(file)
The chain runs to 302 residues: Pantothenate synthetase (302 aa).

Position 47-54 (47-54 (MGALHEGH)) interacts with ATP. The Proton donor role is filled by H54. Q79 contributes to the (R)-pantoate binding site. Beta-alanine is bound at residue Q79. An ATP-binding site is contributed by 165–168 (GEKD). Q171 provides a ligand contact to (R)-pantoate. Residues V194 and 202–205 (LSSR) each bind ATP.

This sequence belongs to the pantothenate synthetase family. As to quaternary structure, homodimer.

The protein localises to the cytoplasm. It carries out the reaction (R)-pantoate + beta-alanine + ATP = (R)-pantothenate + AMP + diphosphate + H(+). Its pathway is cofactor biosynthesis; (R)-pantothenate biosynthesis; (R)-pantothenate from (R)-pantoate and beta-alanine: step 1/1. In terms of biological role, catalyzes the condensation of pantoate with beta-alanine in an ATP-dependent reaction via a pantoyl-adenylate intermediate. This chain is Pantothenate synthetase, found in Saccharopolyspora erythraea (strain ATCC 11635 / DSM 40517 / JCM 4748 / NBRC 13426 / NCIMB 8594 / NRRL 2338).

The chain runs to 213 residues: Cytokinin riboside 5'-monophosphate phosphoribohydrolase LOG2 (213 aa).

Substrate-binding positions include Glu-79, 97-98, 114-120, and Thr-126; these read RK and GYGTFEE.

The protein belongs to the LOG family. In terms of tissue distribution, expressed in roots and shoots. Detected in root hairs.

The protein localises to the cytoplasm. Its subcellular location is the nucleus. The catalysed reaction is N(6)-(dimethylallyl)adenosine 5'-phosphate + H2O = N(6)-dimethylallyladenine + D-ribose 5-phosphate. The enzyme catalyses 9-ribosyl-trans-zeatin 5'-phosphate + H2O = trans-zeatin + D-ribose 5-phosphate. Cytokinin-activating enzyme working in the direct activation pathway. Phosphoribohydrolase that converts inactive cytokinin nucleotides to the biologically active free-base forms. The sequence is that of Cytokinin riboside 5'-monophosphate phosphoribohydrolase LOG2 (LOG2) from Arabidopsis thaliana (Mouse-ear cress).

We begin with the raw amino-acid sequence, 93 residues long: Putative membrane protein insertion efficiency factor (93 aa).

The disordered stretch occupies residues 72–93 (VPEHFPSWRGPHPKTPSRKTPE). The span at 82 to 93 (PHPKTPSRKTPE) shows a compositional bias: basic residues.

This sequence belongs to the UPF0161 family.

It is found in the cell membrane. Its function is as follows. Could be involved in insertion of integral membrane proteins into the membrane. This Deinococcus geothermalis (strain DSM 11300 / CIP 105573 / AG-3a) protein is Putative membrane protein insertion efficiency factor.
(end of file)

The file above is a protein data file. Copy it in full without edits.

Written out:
The chain runs to 302 residues: Pantothenate synthetase (302 aa).

Position 47-54 (47-54 (MGALHEGH)) interacts with ATP. The Proton donor role is filled by H54. Q79 contributes to the (R)-pantoate binding site. Beta-alanine is bound at residue Q79. An ATP-binding site is contributed by 165–168 (GEKD). Q171 provides a ligand contact to (R)-pantoate. Residues V194 and 202–205 (LSSR) each bind ATP.

This sequence belongs to the pantothenate synthetase family. As to quaternary structure, homodimer.

The protein localises to the cytoplasm. It carries out the reaction (R)-pantoate + beta-alanine + ATP = (R)-pantothenate + AMP + diphosphate + H(+). Its pathway is cofactor biosynthesis; (R)-pantothenate biosynthesis; (R)-pantothenate from (R)-pantoate and beta-alanine: step 1/1. In terms of biological role, catalyzes the condensation of pantoate with beta-alanine in an ATP-dependent reaction via a pantoyl-adenylate intermediate. This chain is Pantothenate synthetase, found in Saccharopolyspora erythraea (strain ATCC 11635 / DSM 40517 / JCM 4748 / NBRC 13426 / NCIMB 8594 / NRRL 2338).

The chain runs to 213 residues: Cytokinin riboside 5'-monophosphate phosphoribohydrolase LOG2 (213 aa).

Substrate-binding positions include Glu-79, 97-98, 114-120, and Thr-126; these read RK and GYGTFEE.

The protein belongs to the LOG family. In terms of tissue distribution, expressed in roots and shoots. Detected in root hairs.

The protein localises to the cytoplasm. Its subcellular location is the nucleus. The catalysed reaction is N(6)-(dimethylallyl)adenosine 5'-phosphate + H2O = N(6)-dimethylallyladenine + D-ribose 5-phosphate. The enzyme catalyses 9-ribosyl-trans-zeatin 5'-phosphate + H2O = trans-zeatin + D-ribose 5-phosphate. Cytokinin-activating enzyme working in the direct activation pathway. Phosphoribohydrolase that converts inactive cytokinin nucleotides to the biologically active free-base forms. The sequence is that of Cytokinin riboside 5'-monophosphate phosphoribohydrolase LOG2 (LOG2) from Arabidopsis thaliana (Mouse-ear cress).

We begin with the raw amino-acid sequence, 93 residues long: Putative membrane protein insertion efficiency factor (93 aa).

The disordered stretch occupies residues 72–93 (VPEHFPSWRGPHPKTPSRKTPE). The span at 82 to 93 (PHPKTPSRKTPE) shows a compositional bias: basic residues.

This sequence belongs to the UPF0161 family.

It is found in the cell membrane. Its function is as follows. Could be involved in insertion of integral membrane proteins into the membrane. This Deinococcus geothermalis (strain DSM 11300 / CIP 105573 / AG-3a) protein is Putative membrane protein insertion efficiency factor.